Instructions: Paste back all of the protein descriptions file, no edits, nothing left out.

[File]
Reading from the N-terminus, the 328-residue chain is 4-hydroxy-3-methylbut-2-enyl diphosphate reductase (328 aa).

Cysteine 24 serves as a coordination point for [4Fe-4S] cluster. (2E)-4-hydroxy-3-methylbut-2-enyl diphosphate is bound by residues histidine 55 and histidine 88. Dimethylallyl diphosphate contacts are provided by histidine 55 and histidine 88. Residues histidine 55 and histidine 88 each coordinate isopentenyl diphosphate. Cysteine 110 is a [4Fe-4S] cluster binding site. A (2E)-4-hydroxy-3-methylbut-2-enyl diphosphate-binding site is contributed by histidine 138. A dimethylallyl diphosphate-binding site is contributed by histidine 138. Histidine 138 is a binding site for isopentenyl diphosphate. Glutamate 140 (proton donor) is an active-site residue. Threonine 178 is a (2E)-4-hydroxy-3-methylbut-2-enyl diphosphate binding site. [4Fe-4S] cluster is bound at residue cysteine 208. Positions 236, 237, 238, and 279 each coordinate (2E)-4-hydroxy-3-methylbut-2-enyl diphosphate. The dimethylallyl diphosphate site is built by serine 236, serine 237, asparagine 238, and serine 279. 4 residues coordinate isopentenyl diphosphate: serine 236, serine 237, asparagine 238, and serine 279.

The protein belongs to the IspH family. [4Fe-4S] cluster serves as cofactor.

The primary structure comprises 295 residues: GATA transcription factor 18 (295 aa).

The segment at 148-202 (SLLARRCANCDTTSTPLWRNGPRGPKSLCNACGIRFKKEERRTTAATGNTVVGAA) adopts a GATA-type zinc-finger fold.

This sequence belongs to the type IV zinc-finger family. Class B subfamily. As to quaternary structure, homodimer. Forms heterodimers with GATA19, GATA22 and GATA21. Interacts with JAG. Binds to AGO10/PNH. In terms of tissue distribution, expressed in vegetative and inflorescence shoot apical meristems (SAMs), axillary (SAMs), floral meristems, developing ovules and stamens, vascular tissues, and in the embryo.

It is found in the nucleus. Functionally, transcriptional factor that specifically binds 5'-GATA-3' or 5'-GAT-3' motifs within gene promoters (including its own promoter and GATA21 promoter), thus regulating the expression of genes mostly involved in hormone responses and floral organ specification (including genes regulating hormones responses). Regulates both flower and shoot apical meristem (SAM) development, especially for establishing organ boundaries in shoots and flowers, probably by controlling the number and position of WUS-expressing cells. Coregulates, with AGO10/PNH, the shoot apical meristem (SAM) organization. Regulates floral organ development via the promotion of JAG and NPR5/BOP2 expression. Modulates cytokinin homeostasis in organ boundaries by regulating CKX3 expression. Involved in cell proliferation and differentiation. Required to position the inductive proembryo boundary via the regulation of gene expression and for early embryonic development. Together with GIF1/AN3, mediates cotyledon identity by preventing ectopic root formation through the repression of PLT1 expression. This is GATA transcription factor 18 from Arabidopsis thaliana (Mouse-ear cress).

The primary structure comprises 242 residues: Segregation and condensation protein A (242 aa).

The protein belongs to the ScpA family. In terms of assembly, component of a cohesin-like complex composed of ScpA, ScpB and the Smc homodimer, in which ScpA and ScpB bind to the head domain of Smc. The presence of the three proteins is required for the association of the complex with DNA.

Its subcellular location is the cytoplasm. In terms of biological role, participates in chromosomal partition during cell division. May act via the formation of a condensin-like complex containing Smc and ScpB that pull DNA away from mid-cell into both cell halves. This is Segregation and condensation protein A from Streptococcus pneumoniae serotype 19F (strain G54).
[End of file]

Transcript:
Reading from the N-terminus, the 328-residue chain is 4-hydroxy-3-methylbut-2-enyl diphosphate reductase (328 aa).

Cysteine 24 serves as a coordination point for [4Fe-4S] cluster. (2E)-4-hydroxy-3-methylbut-2-enyl diphosphate is bound by residues histidine 55 and histidine 88. Dimethylallyl diphosphate contacts are provided by histidine 55 and histidine 88. Residues histidine 55 and histidine 88 each coordinate isopentenyl diphosphate. Cysteine 110 is a [4Fe-4S] cluster binding site. A (2E)-4-hydroxy-3-methylbut-2-enyl diphosphate-binding site is contributed by histidine 138. A dimethylallyl diphosphate-binding site is contributed by histidine 138. Histidine 138 is a binding site for isopentenyl diphosphate. Glutamate 140 (proton donor) is an active-site residue. Threonine 178 is a (2E)-4-hydroxy-3-methylbut-2-enyl diphosphate binding site. [4Fe-4S] cluster is bound at residue cysteine 208. Positions 236, 237, 238, and 279 each coordinate (2E)-4-hydroxy-3-methylbut-2-enyl diphosphate. The dimethylallyl diphosphate site is built by serine 236, serine 237, asparagine 238, and serine 279. 4 residues coordinate isopentenyl diphosphate: serine 236, serine 237, asparagine 238, and serine 279.

The protein belongs to the IspH family. [4Fe-4S] cluster serves as cofactor.

The primary structure comprises 295 residues: GATA transcription factor 18 (295 aa).

The segment at 148-202 (SLLARRCANCDTTSTPLWRNGPRGPKSLCNACGIRFKKEERRTTAATGNTVVGAA) adopts a GATA-type zinc-finger fold.

This sequence belongs to the type IV zinc-finger family. Class B subfamily. As to quaternary structure, homodimer. Forms heterodimers with GATA19, GATA22 and GATA21. Interacts with JAG. Binds to AGO10/PNH. In terms of tissue distribution, expressed in vegetative and inflorescence shoot apical meristems (SAMs), axillary (SAMs), floral meristems, developing ovules and stamens, vascular tissues, and in the embryo.

It is found in the nucleus. Functionally, transcriptional factor that specifically binds 5'-GATA-3' or 5'-GAT-3' motifs within gene promoters (including its own promoter and GATA21 promoter), thus regulating the expression of genes mostly involved in hormone responses and floral organ specification (including genes regulating hormones responses). Regulates both flower and shoot apical meristem (SAM) development, especially for establishing organ boundaries in shoots and flowers, probably by controlling the number and position of WUS-expressing cells. Coregulates, with AGO10/PNH, the shoot apical meristem (SAM) organization. Regulates floral organ development via the promotion of JAG and NPR5/BOP2 expression. Modulates cytokinin homeostasis in organ boundaries by regulating CKX3 expression. Involved in cell proliferation and differentiation. Required to position the inductive proembryo boundary via the regulation of gene expression and for early embryonic development. Together with GIF1/AN3, mediates cotyledon identity by preventing ectopic root formation through the repression of PLT1 expression. This is GATA transcription factor 18 from Arabidopsis thaliana (Mouse-ear cress).

The primary structure comprises 242 residues: Segregation and condensation protein A (242 aa).

The protein belongs to the ScpA family. In terms of assembly, component of a cohesin-like complex composed of ScpA, ScpB and the Smc homodimer, in which ScpA and ScpB bind to the head domain of Smc. The presence of the three proteins is required for the association of the complex with DNA.

Its subcellular location is the cytoplasm. In terms of biological role, participates in chromosomal partition during cell division. May act via the formation of a condensin-like complex containing Smc and ScpB that pull DNA away from mid-cell into both cell halves. This is Segregation and condensation protein A from Streptococcus pneumoniae serotype 19F (strain G54).